Harmony: That’s because in this culture it’s become more acceptable to have an anxiety disorder.

HJ: Right! It’s not perfectly O.K. to admit that you have fear.

Harmony: I guess it’s not so acceptable to say, “I’m scared to death of everything.”

HJ: But where does anxiety come from? Oftentimes, it comes from fear. It’s a Heart and Kidney imbalance. Heart is the Fire organ; Kidney is the Water organ. The Heart with the Kidney, when imbalanced, is a Fire-Water imbalance. This can cause anxiety problems and also insomnia—the Heart and Kidney are out of balance, and it affects a lot of things in the body. The reproductive system will also be affected because besides the Kidney, when you talk about the reproductive system, the Heart has a special relationship with the uterus. It’s called bao mai in Chinese, which means “uterus vessel,” and it’s directly connected from the Heart to the uterus.

Harmony: The bao mai is the vessel itself?

HJ: Yes, it’s the vessel from the Heart to the uterus.

Harmony: So if there is a Fire-Water imbalance, that will affect where the baby will grow?

HJ: It will. In fact, any emotion will affect infertility. An unnatural emotion—meaning an emotion that is very intense or sudden, or held chronically—will affect a woman’s body and her fertility in an unnatural way.

Harmony: Any emotion?

HJ: Yes, any emotion because of the direct relationship between the Heart and the uterus. In Chinese medicine, we say that the Heart is the organ that rules every other organ, and it dominates the mind, dominates emotion. So in my way of thinking, every emotion has to have an association with the Heart. And then besides the Heart, each organ has an emotion that is associated with it through Five-Element theory.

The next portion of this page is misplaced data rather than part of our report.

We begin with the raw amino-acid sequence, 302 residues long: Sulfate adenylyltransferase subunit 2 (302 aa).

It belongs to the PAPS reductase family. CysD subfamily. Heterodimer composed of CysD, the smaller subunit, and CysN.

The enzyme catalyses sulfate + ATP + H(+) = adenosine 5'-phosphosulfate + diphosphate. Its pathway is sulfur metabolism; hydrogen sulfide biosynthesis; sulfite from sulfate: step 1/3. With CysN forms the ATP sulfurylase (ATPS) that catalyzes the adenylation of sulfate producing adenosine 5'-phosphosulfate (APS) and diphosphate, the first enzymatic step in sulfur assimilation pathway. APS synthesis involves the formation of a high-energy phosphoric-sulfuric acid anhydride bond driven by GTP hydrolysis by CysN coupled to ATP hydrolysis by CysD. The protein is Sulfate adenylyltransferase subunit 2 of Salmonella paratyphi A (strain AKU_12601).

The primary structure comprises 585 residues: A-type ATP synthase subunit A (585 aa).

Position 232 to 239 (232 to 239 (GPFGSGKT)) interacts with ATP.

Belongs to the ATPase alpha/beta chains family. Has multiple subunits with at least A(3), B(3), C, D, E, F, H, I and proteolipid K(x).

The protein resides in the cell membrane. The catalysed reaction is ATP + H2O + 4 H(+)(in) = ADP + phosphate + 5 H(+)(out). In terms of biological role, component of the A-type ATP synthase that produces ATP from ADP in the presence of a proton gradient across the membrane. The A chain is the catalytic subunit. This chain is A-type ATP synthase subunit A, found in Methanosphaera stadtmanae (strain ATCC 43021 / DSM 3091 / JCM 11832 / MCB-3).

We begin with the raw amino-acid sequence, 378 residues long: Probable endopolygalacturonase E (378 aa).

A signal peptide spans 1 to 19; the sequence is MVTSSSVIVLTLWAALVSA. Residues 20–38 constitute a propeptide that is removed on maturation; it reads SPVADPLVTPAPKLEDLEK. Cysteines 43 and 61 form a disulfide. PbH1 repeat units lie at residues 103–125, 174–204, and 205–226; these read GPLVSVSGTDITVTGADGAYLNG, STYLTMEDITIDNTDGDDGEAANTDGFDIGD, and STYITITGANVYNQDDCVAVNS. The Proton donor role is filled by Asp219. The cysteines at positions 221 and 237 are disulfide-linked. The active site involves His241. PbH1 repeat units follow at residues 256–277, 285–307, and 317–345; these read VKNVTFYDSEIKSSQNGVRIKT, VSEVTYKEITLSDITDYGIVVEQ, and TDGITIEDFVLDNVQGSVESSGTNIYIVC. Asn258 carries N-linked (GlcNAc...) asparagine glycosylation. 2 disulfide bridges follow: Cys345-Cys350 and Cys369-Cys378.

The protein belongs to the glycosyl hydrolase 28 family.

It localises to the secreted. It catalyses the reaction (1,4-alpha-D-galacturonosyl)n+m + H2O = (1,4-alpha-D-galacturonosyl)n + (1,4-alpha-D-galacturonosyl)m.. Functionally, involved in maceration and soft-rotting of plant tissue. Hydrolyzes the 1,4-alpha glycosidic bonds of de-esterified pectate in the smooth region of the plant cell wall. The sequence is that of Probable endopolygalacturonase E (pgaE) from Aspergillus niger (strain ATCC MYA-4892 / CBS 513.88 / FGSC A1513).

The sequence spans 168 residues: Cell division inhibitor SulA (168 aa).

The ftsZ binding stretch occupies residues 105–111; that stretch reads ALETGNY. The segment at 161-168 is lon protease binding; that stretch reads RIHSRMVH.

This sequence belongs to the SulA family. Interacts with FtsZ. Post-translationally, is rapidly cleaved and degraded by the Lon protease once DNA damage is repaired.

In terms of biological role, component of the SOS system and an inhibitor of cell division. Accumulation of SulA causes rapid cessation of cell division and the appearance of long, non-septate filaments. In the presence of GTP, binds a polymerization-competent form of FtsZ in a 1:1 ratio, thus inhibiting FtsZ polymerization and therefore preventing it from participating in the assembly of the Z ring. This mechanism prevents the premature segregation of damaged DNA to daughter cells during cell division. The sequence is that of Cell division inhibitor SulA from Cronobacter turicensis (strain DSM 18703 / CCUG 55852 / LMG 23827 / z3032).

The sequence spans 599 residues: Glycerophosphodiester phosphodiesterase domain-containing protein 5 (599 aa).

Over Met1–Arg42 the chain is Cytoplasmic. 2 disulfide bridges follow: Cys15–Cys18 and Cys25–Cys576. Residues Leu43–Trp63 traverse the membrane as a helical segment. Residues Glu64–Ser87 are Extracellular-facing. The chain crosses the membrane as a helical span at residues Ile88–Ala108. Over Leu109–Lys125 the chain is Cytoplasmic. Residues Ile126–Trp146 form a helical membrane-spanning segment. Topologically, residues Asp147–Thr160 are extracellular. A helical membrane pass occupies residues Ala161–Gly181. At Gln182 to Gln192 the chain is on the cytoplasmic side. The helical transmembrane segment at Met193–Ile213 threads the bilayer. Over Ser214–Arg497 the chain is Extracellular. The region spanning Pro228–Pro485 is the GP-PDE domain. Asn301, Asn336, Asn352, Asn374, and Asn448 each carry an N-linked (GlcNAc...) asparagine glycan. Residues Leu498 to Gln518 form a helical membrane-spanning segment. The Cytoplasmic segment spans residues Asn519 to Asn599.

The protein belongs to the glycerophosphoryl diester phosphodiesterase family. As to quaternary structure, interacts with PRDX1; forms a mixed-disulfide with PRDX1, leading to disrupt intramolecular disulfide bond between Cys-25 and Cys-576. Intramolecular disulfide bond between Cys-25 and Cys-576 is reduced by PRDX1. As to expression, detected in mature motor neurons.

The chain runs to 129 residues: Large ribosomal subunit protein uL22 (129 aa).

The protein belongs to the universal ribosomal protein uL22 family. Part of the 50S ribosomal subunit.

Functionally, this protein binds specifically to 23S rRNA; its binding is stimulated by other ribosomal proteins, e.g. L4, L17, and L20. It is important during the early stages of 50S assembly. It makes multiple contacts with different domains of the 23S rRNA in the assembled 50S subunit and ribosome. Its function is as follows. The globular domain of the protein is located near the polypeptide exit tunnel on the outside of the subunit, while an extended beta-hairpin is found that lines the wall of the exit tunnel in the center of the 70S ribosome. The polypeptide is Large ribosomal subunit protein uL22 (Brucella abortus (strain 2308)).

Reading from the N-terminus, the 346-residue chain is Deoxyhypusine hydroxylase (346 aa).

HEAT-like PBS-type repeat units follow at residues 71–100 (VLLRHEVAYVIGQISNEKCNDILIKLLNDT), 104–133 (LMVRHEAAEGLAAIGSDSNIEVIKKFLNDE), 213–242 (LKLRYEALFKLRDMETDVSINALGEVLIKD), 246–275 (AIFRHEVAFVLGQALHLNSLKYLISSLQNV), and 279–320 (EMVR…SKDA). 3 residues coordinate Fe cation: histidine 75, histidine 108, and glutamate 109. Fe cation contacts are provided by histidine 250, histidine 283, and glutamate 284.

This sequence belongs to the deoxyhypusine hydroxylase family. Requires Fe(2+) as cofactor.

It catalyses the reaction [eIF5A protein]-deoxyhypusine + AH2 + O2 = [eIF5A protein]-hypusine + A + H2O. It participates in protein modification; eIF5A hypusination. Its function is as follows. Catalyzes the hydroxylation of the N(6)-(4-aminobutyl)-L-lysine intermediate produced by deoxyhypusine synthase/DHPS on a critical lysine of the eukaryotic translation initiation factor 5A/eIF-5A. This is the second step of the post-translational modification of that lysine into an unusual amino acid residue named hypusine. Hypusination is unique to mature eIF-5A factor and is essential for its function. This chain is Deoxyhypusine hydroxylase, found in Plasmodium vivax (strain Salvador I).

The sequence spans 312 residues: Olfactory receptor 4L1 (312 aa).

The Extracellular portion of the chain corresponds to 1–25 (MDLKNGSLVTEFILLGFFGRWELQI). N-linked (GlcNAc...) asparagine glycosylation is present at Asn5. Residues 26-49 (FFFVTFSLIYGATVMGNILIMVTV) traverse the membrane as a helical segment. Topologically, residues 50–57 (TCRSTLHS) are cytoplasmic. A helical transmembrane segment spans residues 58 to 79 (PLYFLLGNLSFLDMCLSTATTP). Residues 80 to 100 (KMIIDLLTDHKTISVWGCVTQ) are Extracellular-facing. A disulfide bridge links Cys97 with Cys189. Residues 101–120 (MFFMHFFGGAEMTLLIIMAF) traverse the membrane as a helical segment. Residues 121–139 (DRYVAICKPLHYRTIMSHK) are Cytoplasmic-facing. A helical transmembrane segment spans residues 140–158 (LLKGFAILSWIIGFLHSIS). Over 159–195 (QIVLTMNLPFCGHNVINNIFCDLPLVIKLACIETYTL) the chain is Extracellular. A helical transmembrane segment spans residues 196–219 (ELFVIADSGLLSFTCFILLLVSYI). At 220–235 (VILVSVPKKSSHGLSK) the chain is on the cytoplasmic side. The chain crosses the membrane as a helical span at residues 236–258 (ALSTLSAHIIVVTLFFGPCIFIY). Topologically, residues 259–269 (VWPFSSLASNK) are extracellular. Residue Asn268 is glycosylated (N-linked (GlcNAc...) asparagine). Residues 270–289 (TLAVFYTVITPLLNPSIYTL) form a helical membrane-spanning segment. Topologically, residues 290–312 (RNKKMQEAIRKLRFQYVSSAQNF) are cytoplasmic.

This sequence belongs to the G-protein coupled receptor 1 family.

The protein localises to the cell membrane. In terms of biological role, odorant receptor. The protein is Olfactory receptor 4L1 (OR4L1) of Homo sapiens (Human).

Harmony: And what about emotion and breast cancer?

HJ: With breast cancer, a lot of times it’s related to Liver Qi stagnation. I see women with breast cancer—with lumps, for example—and it is Qi stagnation that causes Liver Qi stagnation. And then other factors are poor diet plus worry. You know, if a woman only has a poor diet, without the added stress of emotions, usually it would not be as bad. But if the diet is poor and there are emotions like worry or overthinking, that can contribute to breast cancer. We’ve talked about the Spleen and how it can create phlegm and damp—this kind of phlegm/damp, when congealed together, can also block Qi and blood, and cause Qi and blood stagnation. When we talk about the Spleen and the Liver, it’s important to know they have a special relationship according to Five-Element theory, so their function can affect each other. Also, regarding the Kidney, when we have fear, it can cause anxiety; it can also cause depression because the Kidney has a close relationship with the Liver: it is the mother of the Liver. When the Kidney (the mother) has fear as an emotional problem and is not functioning well, this situation will eventually affect the Liver (the child). Then Liver Qi stagnation can develop. When the Liver is affected, it also shows in some Qi stagnation and then this will cause blood stagnation and then possibly cause breast cancer.

Harmony: And so breast cancer is really the end stage of a series of imbalances in the body? For example, a woman may get lumps for a while, then it shows up in different symptoms in her body over time and eventually manifests in breast cancer?